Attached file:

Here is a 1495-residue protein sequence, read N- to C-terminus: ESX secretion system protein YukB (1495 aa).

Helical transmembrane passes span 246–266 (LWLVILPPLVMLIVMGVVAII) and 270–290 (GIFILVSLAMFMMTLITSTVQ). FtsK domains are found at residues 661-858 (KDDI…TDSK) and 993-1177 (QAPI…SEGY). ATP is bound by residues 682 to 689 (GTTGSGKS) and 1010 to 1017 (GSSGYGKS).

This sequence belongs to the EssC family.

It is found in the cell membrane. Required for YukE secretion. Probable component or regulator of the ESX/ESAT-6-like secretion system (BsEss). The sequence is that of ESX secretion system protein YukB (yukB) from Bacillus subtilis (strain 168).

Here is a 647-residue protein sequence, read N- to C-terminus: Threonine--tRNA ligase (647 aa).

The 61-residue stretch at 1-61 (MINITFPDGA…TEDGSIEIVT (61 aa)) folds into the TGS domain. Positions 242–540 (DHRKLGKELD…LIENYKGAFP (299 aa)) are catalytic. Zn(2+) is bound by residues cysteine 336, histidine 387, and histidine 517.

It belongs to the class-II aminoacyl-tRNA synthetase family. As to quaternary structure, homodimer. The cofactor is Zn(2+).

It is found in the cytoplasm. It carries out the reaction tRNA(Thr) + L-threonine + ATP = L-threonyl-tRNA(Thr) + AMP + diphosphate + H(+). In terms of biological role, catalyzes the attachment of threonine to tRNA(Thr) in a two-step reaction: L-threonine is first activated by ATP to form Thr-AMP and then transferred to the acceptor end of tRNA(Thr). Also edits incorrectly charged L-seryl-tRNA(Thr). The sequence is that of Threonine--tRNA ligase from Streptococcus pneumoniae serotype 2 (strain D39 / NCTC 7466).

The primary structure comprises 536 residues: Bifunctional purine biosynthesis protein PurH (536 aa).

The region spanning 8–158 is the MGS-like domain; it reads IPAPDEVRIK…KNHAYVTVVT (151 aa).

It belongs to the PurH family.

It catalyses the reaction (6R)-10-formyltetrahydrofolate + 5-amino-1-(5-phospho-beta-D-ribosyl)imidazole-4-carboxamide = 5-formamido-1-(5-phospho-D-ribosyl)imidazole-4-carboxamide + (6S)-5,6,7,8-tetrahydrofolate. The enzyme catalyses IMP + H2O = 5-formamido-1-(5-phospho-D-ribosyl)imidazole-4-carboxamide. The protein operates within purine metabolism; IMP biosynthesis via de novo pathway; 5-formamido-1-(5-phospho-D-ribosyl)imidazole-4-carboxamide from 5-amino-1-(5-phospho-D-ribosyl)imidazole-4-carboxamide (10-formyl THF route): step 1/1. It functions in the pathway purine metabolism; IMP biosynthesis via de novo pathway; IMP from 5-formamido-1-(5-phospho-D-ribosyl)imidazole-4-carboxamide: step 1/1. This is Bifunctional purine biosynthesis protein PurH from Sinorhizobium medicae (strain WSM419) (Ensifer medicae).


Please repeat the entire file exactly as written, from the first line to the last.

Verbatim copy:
Here is a 1495-residue protein sequence, read N- to C-terminus: ESX secretion system protein YukB (1495 aa).

Helical transmembrane passes span 246–266 (LWLVILPPLVMLIVMGVVAII) and 270–290 (GIFILVSLAMFMMTLITSTVQ). FtsK domains are found at residues 661-858 (KDDI…TDSK) and 993-1177 (QAPI…SEGY). ATP is bound by residues 682 to 689 (GTTGSGKS) and 1010 to 1017 (GSSGYGKS).

This sequence belongs to the EssC family.

It is found in the cell membrane. Required for YukE secretion. Probable component or regulator of the ESX/ESAT-6-like secretion system (BsEss). The sequence is that of ESX secretion system protein YukB (yukB) from Bacillus subtilis (strain 168).

Here is a 647-residue protein sequence, read N- to C-terminus: Threonine--tRNA ligase (647 aa).

The 61-residue stretch at 1-61 (MINITFPDGA…TEDGSIEIVT (61 aa)) folds into the TGS domain. Positions 242–540 (DHRKLGKELD…LIENYKGAFP (299 aa)) are catalytic. Zn(2+) is bound by residues cysteine 336, histidine 387, and histidine 517.

It belongs to the class-II aminoacyl-tRNA synthetase family. As to quaternary structure, homodimer. The cofactor is Zn(2+).

It is found in the cytoplasm. It carries out the reaction tRNA(Thr) + L-threonine + ATP = L-threonyl-tRNA(Thr) + AMP + diphosphate + H(+). In terms of biological role, catalyzes the attachment of threonine to tRNA(Thr) in a two-step reaction: L-threonine is first activated by ATP to form Thr-AMP and then transferred to the acceptor end of tRNA(Thr). Also edits incorrectly charged L-seryl-tRNA(Thr). The sequence is that of Threonine--tRNA ligase from Streptococcus pneumoniae serotype 2 (strain D39 / NCTC 7466).

The primary structure comprises 536 residues: Bifunctional purine biosynthesis protein PurH (536 aa).

The region spanning 8–158 is the MGS-like domain; it reads IPAPDEVRIK…KNHAYVTVVT (151 aa).

It belongs to the PurH family.

It catalyses the reaction (6R)-10-formyltetrahydrofolate + 5-amino-1-(5-phospho-beta-D-ribosyl)imidazole-4-carboxamide = 5-formamido-1-(5-phospho-D-ribosyl)imidazole-4-carboxamide + (6S)-5,6,7,8-tetrahydrofolate. The enzyme catalyses IMP + H2O = 5-formamido-1-(5-phospho-D-ribosyl)imidazole-4-carboxamide. The protein operates within purine metabolism; IMP biosynthesis via de novo pathway; 5-formamido-1-(5-phospho-D-ribosyl)imidazole-4-carboxamide from 5-amino-1-(5-phospho-D-ribosyl)imidazole-4-carboxamide (10-formyl THF route): step 1/1. It functions in the pathway purine metabolism; IMP biosynthesis via de novo pathway; IMP from 5-formamido-1-(5-phospho-D-ribosyl)imidazole-4-carboxamide: step 1/1. This is Bifunctional purine biosynthesis protein PurH from Sinorhizobium medicae (strain WSM419) (Ensifer medicae).